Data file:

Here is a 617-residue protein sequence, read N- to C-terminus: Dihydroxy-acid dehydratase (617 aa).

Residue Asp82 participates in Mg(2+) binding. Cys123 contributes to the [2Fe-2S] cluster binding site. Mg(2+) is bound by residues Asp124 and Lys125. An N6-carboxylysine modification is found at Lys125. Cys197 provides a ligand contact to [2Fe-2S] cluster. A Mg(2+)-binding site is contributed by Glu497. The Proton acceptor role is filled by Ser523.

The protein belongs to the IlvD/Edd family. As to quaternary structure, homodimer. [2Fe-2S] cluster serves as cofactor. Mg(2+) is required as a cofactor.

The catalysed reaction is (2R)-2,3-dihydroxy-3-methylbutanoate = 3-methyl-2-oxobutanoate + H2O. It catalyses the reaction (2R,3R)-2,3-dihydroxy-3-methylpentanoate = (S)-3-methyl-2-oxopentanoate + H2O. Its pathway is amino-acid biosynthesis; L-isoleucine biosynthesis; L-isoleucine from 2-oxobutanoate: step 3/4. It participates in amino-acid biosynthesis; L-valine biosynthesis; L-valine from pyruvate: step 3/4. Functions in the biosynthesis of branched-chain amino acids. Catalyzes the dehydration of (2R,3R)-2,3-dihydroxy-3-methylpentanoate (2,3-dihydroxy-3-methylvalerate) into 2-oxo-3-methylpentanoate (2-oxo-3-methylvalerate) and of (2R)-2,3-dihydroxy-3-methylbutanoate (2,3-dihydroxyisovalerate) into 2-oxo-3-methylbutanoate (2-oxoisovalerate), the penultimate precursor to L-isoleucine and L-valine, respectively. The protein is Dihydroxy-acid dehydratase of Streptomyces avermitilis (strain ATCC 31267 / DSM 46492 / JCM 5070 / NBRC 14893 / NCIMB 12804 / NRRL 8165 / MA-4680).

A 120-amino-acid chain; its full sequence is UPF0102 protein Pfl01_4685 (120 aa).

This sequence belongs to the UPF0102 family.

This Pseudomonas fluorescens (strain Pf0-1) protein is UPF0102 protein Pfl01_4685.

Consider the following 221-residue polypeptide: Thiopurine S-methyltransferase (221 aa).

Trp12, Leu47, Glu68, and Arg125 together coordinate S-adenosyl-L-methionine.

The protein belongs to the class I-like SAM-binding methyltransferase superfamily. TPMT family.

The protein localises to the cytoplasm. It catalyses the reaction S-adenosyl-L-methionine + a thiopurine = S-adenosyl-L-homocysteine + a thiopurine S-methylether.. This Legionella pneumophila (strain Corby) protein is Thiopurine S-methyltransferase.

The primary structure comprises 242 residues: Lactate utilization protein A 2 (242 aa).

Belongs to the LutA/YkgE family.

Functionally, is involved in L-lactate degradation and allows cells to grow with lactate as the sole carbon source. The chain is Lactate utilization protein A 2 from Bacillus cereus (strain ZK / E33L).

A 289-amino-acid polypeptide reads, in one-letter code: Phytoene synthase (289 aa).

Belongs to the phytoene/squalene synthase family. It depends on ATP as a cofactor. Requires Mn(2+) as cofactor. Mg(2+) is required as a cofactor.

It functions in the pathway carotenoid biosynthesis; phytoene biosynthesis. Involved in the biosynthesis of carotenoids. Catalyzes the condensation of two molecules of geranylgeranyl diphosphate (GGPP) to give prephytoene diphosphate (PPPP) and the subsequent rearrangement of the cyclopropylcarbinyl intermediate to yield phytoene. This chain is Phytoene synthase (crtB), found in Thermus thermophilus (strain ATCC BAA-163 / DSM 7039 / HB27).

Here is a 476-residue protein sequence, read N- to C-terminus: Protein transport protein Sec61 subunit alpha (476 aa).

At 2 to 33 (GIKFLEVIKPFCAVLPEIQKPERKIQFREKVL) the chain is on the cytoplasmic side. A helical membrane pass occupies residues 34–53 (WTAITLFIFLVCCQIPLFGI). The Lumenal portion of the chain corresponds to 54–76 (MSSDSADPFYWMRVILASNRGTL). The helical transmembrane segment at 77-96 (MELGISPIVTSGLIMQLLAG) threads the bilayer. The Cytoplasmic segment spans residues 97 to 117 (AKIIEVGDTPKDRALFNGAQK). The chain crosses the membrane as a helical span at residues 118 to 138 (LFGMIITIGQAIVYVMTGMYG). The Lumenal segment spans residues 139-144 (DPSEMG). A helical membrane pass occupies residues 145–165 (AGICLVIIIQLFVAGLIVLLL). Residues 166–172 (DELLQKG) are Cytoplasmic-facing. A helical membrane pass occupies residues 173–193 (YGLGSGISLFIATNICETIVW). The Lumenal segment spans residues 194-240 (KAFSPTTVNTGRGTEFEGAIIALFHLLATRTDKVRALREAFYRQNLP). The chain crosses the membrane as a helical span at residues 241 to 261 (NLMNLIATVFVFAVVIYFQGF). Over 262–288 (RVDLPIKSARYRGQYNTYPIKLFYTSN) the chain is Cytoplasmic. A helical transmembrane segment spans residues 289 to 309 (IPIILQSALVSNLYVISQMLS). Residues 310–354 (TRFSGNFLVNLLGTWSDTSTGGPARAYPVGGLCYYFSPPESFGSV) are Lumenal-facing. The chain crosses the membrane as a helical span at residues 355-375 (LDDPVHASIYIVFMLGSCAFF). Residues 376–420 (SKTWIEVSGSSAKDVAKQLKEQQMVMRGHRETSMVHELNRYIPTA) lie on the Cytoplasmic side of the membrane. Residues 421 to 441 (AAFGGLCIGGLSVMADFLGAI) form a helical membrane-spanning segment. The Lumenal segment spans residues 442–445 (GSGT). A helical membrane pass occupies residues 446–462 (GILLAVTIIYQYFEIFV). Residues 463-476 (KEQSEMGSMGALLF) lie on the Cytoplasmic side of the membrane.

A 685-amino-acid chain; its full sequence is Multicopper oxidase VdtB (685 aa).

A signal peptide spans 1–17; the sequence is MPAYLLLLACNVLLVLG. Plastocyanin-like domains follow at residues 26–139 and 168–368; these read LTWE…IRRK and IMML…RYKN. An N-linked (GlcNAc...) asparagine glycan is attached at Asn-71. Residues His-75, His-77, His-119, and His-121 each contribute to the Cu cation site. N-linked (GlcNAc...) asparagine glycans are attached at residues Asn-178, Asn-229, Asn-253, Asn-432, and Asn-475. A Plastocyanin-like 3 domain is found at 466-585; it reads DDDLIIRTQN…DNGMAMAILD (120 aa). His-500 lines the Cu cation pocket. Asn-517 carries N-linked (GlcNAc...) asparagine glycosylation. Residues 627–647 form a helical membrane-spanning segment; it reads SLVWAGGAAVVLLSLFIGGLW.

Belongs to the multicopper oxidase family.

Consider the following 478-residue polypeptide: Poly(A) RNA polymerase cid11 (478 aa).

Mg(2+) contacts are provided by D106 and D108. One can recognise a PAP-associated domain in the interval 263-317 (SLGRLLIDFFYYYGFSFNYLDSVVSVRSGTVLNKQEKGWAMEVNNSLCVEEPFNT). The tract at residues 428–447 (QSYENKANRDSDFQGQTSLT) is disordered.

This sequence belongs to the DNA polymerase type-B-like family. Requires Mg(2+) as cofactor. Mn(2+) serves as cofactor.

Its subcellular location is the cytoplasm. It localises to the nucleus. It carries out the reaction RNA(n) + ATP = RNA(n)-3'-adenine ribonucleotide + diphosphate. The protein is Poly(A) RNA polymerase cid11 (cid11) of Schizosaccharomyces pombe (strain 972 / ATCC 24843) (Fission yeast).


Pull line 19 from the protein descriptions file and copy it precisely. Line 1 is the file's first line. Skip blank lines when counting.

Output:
At 2 to 33 (GIKFLEVIKPFCAVLPEIQKPERKIQFREKVL) the chain is on the cytoplasmic side. A helical membrane pass occupies residues 34–53 (WTAITLFIFLVCCQIPLFGI). The Lumenal portion of the chain corresponds to 54–76 (MSSDSADPFYWMRVILASNRGTL). The helical transmembrane segment at 77-96 (MELGISPIVTSGLIMQLLAG) threads the bilayer. The Cytoplasmic segment spans residues 97 to 117 (AKIIEVGDTPKDRALFNGAQK). The chain crosses the membrane as a helical span at residues 118 to 138 (LFGMIITIGQAIVYVMTGMYG). The Lumenal segment spans residues 139-144 (DPSEMG). A helical membrane pass occupies residues 145–165 (AGICLVIIIQLFVAGLIVLLL). Residues 166–172 (DELLQKG) are Cytoplasmic-facing. A helical membrane pass occupies residues 173–193 (YGLGSGISLFIATNICETIVW). The Lumenal segment spans residues 194-240 (KAFSPTTVNTGRGTEFEGAIIALFHLLATRTDKVRALREAFYRQNLP). The chain crosses the membrane as a helical span at residues 241 to 261 (NLMNLIATVFVFAVVIYFQGF). Over 262–288 (RVDLPIKSARYRGQYNTYPIKLFYTSN) the chain is Cytoplasmic. A helical transmembrane segment spans residues 289 to 309 (IPIILQSALVSNLYVISQMLS). Residues 310–354 (TRFSGNFLVNLLGTWSDTSTGGPARAYPVGGLCYYFSPPESFGSV) are Lumenal-facing. The chain crosses the membrane as a helical span at residues 355-375 (LDDPVHASIYIVFMLGSCAFF). Residues 376–420 (SKTWIEVSGSSAKDVAKQLKEQQMVMRGHRETSMVHELNRYIPTA) lie on the Cytoplasmic side of the membrane. Residues 421 to 441 (AAFGGLCIGGLSVMADFLGAI) form a helical membrane-spanning segment. The Lumenal segment spans residues 442–445 (GSGT). A helical membrane pass occupies residues 446–462 (GILLAVTIIYQYFEIFV). Residues 463-476 (KEQSEMGSMGALLF) lie on the Cytoplasmic side of the membrane.